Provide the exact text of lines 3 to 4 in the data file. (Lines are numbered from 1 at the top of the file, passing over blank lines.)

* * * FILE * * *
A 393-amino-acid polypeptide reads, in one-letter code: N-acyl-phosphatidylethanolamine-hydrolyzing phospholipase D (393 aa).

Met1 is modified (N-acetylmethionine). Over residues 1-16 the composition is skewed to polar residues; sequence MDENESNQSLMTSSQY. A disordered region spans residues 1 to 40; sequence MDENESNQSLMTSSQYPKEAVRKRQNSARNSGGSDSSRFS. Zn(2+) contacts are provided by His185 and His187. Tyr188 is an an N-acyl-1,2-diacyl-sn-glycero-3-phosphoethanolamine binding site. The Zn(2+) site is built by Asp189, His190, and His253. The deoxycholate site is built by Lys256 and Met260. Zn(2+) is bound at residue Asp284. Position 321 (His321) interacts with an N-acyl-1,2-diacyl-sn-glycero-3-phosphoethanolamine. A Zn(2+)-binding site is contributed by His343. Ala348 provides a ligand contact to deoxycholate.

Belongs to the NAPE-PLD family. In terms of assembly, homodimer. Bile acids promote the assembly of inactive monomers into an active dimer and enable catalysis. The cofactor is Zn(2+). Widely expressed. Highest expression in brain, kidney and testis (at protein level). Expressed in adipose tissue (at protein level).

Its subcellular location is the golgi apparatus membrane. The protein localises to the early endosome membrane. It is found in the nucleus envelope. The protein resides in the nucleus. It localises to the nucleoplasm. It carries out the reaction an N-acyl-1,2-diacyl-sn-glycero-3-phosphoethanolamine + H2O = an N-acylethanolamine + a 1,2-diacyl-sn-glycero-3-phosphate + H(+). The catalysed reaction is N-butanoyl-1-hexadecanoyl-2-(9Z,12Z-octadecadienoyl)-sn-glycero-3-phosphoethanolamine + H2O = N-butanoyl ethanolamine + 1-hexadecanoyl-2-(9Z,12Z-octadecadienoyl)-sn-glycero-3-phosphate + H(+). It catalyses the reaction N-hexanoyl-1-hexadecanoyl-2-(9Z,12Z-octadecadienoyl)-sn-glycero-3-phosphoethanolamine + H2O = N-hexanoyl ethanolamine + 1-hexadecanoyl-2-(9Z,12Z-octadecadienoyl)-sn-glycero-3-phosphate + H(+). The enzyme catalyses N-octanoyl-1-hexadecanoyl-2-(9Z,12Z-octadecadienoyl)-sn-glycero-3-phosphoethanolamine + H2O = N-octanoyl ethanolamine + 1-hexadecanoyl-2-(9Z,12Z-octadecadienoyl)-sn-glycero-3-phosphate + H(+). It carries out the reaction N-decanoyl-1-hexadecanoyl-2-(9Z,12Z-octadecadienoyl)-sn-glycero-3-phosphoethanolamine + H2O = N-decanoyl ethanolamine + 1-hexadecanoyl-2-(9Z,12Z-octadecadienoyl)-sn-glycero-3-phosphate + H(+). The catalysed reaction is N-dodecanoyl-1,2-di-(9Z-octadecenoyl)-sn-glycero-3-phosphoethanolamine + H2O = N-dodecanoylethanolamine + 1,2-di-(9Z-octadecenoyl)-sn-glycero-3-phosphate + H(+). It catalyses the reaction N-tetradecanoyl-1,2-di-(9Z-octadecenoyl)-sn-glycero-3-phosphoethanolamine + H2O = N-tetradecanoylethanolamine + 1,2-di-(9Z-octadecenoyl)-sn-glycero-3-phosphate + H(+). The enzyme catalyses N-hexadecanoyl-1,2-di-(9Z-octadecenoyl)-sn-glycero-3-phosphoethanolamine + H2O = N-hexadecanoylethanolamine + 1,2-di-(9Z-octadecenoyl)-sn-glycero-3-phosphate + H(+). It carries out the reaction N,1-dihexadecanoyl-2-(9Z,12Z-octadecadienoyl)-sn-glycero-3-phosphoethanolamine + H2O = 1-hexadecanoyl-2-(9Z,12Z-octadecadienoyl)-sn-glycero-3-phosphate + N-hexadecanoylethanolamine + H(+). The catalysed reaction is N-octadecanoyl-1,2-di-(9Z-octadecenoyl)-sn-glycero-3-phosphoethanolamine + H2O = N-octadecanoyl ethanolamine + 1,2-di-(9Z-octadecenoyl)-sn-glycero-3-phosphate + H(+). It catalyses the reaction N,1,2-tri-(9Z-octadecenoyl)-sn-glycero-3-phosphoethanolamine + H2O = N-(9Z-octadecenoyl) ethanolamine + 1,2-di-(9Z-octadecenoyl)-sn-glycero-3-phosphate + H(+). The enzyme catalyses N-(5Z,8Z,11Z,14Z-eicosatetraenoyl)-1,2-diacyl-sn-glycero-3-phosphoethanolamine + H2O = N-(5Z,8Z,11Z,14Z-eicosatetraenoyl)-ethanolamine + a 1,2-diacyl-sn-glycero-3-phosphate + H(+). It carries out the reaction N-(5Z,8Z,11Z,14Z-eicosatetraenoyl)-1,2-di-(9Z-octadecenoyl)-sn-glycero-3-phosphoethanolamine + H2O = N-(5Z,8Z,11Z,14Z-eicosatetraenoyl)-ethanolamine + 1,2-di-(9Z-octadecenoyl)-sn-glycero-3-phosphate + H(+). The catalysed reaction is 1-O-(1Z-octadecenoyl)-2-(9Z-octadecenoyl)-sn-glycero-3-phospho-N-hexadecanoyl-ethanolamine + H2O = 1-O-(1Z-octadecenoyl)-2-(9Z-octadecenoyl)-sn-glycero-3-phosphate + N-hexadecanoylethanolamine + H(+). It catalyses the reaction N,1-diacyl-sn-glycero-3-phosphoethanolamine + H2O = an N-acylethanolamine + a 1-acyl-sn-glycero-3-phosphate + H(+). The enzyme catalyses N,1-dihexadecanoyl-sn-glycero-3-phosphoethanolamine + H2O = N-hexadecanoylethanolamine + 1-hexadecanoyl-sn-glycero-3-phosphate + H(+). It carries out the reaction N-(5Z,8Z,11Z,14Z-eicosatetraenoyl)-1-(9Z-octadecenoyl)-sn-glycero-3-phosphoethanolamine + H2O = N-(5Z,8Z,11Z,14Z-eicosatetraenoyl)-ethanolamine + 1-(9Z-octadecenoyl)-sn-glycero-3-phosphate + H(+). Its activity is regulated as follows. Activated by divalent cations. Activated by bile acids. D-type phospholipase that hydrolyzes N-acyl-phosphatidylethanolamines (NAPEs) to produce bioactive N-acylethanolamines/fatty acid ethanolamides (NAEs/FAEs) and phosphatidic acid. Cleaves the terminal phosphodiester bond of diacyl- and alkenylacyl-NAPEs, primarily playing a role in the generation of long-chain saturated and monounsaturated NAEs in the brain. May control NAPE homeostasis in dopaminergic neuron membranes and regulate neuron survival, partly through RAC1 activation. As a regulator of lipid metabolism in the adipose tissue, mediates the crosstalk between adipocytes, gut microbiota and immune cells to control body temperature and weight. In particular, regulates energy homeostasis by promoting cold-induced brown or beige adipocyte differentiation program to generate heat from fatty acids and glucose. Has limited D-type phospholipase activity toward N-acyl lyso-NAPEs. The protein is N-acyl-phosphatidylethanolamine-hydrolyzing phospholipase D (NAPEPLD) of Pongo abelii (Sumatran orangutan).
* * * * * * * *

Belongs to the NAPE-PLD family. In terms of assembly, homodimer. Bile acids promote the assembly of inactive monomers into an active dimer and enable catalysis. The cofactor is Zn(2+). Widely expressed. Highest expression in brain, kidney and testis (at protein level). Expressed in adipose tissue (at protein level).

Its subcellular location is the golgi apparatus membrane. The protein localises to the early endosome membrane. It is found in the nucleus envelope. The protein resides in the nucleus. It localises to the nucleoplasm. It carries out the reaction an N-acyl-1,2-diacyl-sn-glycero-3-phosphoethanolamine + H2O = an N-acylethanolamine + a 1,2-diacyl-sn-glycero-3-phosphate + H(+). The catalysed reaction is N-butanoyl-1-hexadecanoyl-2-(9Z,12Z-octadecadienoyl)-sn-glycero-3-phosphoethanolamine + H2O = N-butanoyl ethanolamine + 1-hexadecanoyl-2-(9Z,12Z-octadecadienoyl)-sn-glycero-3-phosphate + H(+). It catalyses the reaction N-hexanoyl-1-hexadecanoyl-2-(9Z,12Z-octadecadienoyl)-sn-glycero-3-phosphoethanolamine + H2O = N-hexanoyl ethanolamine + 1-hexadecanoyl-2-(9Z,12Z-octadecadienoyl)-sn-glycero-3-phosphate + H(+). The enzyme catalyses N-octanoyl-1-hexadecanoyl-2-(9Z,12Z-octadecadienoyl)-sn-glycero-3-phosphoethanolamine + H2O = N-octanoyl ethanolamine + 1-hexadecanoyl-2-(9Z,12Z-octadecadienoyl)-sn-glycero-3-phosphate + H(+). It carries out the reaction N-decanoyl-1-hexadecanoyl-2-(9Z,12Z-octadecadienoyl)-sn-glycero-3-phosphoethanolamine + H2O = N-decanoyl ethanolamine + 1-hexadecanoyl-2-(9Z,12Z-octadecadienoyl)-sn-glycero-3-phosphate + H(+). The catalysed reaction is N-dodecanoyl-1,2-di-(9Z-octadecenoyl)-sn-glycero-3-phosphoethanolamine + H2O = N-dodecanoylethanolamine + 1,2-di-(9Z-octadecenoyl)-sn-glycero-3-phosphate + H(+). It catalyses the reaction N-tetradecanoyl-1,2-di-(9Z-octadecenoyl)-sn-glycero-3-phosphoethanolamine + H2O = N-tetradecanoylethanolamine + 1,2-di-(9Z-octadecenoyl)-sn-glycero-3-phosphate + H(+). The enzyme catalyses N-hexadecanoyl-1,2-di-(9Z-octadecenoyl)-sn-glycero-3-phosphoethanolamine + H2O = N-hexadecanoylethanolamine + 1,2-di-(9Z-octadecenoyl)-sn-glycero-3-phosphate + H(+). It carries out the reaction N,1-dihexadecanoyl-2-(9Z,12Z-octadecadienoyl)-sn-glycero-3-phosphoethanolamine + H2O = 1-hexadecanoyl-2-(9Z,12Z-octadecadienoyl)-sn-glycero-3-phosphate + N-hexadecanoylethanolamine + H(+). The catalysed reaction is N-octadecanoyl-1,2-di-(9Z-octadecenoyl)-sn-glycero-3-phosphoethanolamine + H2O = N-octadecanoyl ethanolamine + 1,2-di-(9Z-octadecenoyl)-sn-glycero-3-phosphate + H(+). It catalyses the reaction N,1,2-tri-(9Z-octadecenoyl)-sn-glycero-3-phosphoethanolamine + H2O = N-(9Z-octadecenoyl) ethanolamine + 1,2-di-(9Z-octadecenoyl)-sn-glycero-3-phosphate + H(+). The enzyme catalyses N-(5Z,8Z,11Z,14Z-eicosatetraenoyl)-1,2-diacyl-sn-glycero-3-phosphoethanolamine + H2O = N-(5Z,8Z,11Z,14Z-eicosatetraenoyl)-ethanolamine + a 1,2-diacyl-sn-glycero-3-phosphate + H(+). It carries out the reaction N-(5Z,8Z,11Z,14Z-eicosatetraenoyl)-1,2-di-(9Z-octadecenoyl)-sn-glycero-3-phosphoethanolamine + H2O = N-(5Z,8Z,11Z,14Z-eicosatetraenoyl)-ethanolamine + 1,2-di-(9Z-octadecenoyl)-sn-glycero-3-phosphate + H(+). The catalysed reaction is 1-O-(1Z-octadecenoyl)-2-(9Z-octadecenoyl)-sn-glycero-3-phospho-N-hexadecanoyl-ethanolamine + H2O = 1-O-(1Z-octadecenoyl)-2-(9Z-octadecenoyl)-sn-glycero-3-phosphate + N-hexadecanoylethanolamine + H(+). It catalyses the reaction N,1-diacyl-sn-glycero-3-phosphoethanolamine + H2O = an N-acylethanolamine + a 1-acyl-sn-glycero-3-phosphate + H(+). The enzyme catalyses N,1-dihexadecanoyl-sn-glycero-3-phosphoethanolamine + H2O = N-hexadecanoylethanolamine + 1-hexadecanoyl-sn-glycero-3-phosphate + H(+). It carries out the reaction N-(5Z,8Z,11Z,14Z-eicosatetraenoyl)-1-(9Z-octadecenoyl)-sn-glycero-3-phosphoethanolamine + H2O = N-(5Z,8Z,11Z,14Z-eicosatetraenoyl)-ethanolamine + 1-(9Z-octadecenoyl)-sn-glycero-3-phosphate + H(+). Its activity is regulated as follows. Activated by divalent cations. Activated by bile acids. D-type phospholipase that hydrolyzes N-acyl-phosphatidylethanolamines (NAPEs) to produce bioactive N-acylethanolamines/fatty acid ethanolamides (NAEs/FAEs) and phosphatidic acid. Cleaves the terminal phosphodiester bond of diacyl- and alkenylacyl-NAPEs, primarily playing a role in the generation of long-chain saturated and monounsaturated NAEs in the brain. May control NAPE homeostasis in dopaminergic neuron membranes and regulate neuron survival, partly through RAC1 activation. As a regulator of lipid metabolism in the adipose tissue, mediates the crosstalk between adipocytes, gut microbiota and immune cells to control body temperature and weight. In particular, regulates energy homeostasis by promoting cold-induced brown or beige adipocyte differentiation program to generate heat from fatty acids and glucose. Has limited D-type phospholipase activity toward N-acyl lyso-NAPEs. The protein is N-acyl-phosphatidylethanolamine-hydrolyzing phospholipase D (NAPEPLD) of Pongo abelii (Sumatran orangutan).